West Roxbury residents object to gas pipeline project
Led by a band and carrying a 100-foot inflatable pipe, West Roxbury residents young and old joined together Sunday to protest the expansion of a high-pressure natural gas pipeline in the neighborhood.
About 200 people, including several local government officials, attended the protest, held in the middle of Billings Field. Chuck Collins, one of the event’s organizers, bellowed into a microphone before the crowd, promising he wouldn’t go “quietly into the night.”
“Just yesterday, hundreds of kids were running around here,” he said, gesturing toward the baseball diamond. “We need to protect them. What are the adults here going to do?”
Spectra Energy Corp., a Texas-based company, has proposed a $1 billion, 37-mile expansion of the Algonquin Gas Transmission pipeline that runs from New Jersey to Boston. The new line would run beneath Centre, Grove, and Washington streets in West Roxbury, as well as through Dedham and Westwood. A metering and regulation station would be built outside the entrance to a quarry on Grove Street.
Anne Modena, 70, of West Roxbury joined in on Sunday, clapping and shouting loudly along with group leaders. She said she lives along the pipeline’s proposed route and is afraid that a leak could endanger her community.
“I’m not willing to play pipeline roulette,” said Modena. “Not with three schools, and a nursing home nearby.”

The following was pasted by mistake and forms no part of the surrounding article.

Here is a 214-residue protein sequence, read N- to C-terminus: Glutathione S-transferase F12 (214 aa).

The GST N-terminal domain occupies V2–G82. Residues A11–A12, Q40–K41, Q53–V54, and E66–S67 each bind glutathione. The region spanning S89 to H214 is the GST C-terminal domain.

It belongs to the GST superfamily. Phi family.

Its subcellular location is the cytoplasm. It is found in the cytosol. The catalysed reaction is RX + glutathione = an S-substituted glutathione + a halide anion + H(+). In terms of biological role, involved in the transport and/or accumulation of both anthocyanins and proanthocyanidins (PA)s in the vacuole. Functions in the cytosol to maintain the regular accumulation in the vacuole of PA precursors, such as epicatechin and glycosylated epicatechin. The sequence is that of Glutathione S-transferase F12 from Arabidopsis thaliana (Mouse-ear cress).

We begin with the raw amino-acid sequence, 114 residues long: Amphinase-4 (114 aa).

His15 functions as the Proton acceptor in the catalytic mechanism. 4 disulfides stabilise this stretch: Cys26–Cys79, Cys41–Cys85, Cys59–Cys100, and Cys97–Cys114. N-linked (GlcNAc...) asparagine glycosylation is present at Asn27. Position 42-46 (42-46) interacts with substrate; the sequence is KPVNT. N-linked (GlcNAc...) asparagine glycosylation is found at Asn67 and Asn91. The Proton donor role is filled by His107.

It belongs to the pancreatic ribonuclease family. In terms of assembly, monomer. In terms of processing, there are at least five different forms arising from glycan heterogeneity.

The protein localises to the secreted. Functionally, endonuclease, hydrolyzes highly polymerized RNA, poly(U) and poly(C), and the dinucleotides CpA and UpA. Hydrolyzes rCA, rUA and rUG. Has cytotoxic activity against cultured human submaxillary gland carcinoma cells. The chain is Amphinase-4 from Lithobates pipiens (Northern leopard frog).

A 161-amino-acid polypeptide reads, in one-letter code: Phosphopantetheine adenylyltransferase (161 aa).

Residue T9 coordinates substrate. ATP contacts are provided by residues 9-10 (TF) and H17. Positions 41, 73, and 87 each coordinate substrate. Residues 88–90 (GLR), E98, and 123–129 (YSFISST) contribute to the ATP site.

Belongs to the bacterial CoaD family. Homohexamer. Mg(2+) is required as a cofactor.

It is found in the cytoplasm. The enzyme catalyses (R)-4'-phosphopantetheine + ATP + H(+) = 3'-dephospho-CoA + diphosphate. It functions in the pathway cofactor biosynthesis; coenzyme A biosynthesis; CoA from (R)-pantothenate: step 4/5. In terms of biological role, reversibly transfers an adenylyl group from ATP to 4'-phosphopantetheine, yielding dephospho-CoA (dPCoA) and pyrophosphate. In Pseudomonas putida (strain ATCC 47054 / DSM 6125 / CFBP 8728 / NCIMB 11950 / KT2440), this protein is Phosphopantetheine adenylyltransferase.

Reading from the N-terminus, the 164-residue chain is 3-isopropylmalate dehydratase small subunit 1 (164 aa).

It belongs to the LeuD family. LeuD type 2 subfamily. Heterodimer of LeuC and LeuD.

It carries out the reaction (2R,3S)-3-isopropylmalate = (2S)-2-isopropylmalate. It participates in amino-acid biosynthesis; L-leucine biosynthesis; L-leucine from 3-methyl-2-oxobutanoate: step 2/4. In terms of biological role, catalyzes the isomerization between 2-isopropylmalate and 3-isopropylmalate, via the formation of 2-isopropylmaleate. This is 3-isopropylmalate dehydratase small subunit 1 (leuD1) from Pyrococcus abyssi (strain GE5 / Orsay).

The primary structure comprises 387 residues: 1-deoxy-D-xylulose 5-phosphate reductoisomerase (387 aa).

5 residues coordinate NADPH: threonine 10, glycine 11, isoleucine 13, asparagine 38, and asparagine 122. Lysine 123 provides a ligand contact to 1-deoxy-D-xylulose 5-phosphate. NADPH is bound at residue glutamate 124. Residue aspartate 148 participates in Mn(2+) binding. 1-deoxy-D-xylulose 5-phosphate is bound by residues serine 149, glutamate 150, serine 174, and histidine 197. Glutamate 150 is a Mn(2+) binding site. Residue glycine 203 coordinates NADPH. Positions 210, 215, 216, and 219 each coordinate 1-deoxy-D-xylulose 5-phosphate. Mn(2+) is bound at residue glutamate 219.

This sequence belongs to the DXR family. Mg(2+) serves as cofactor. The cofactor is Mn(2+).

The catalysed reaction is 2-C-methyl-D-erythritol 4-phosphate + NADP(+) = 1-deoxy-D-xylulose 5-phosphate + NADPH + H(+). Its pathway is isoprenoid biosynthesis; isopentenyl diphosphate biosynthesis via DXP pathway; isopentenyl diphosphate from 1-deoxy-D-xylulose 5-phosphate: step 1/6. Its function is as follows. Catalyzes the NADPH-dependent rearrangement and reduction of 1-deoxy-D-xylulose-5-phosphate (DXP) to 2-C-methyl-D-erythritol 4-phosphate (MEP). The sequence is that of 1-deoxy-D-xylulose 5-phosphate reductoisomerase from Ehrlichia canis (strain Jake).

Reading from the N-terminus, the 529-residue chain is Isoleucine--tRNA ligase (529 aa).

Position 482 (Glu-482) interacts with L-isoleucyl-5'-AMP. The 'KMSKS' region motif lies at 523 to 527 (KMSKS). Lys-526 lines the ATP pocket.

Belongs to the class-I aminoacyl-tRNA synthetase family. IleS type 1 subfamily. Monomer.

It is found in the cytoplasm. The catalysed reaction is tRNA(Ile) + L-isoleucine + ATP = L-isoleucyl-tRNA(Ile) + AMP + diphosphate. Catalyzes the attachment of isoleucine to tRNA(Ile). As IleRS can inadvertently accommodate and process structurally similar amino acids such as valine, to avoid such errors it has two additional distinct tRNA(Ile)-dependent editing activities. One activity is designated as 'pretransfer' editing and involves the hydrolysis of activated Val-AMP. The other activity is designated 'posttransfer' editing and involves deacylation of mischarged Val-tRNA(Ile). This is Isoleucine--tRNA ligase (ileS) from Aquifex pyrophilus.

On Sept. 10 a ruling in Boston federal court allowed Spectra to proceed with eminent domain property takings, Collins said. He said he fears his cause is running out of legal recourse. But, as of Sunday afternoon, more than 150 people had signed a petition vowing to stand in front of construction equipment and block Spectra from breaking ground.
“You never lose until you give up,” said Collins.
City Councilors Michelle Wu and Matt O’Malley and state Representative Edward F. Coppinger, a Democrat of Boston, joined the march and expressed their frustration with the plan.
“We’re fed up,” Coppinger said. “And the problem is nobody knows what the risk is here. It could be bad.”
Kendra PeloJoaquin of Jamaica Plain and her 3-year-old son, Simon, carried signs and banged on a small drum. Simon, who had a wind turbine painted on his cheek and a frog drawn on his right hand, said he came to “save the animals.”
PeloJoaquin, 37, said she wants to protect the earth for her son.
“Our children need the earth, too,” she said. “We all have a stake in this.”
Representatives from Spectra did not respond to requests for comment Sunday.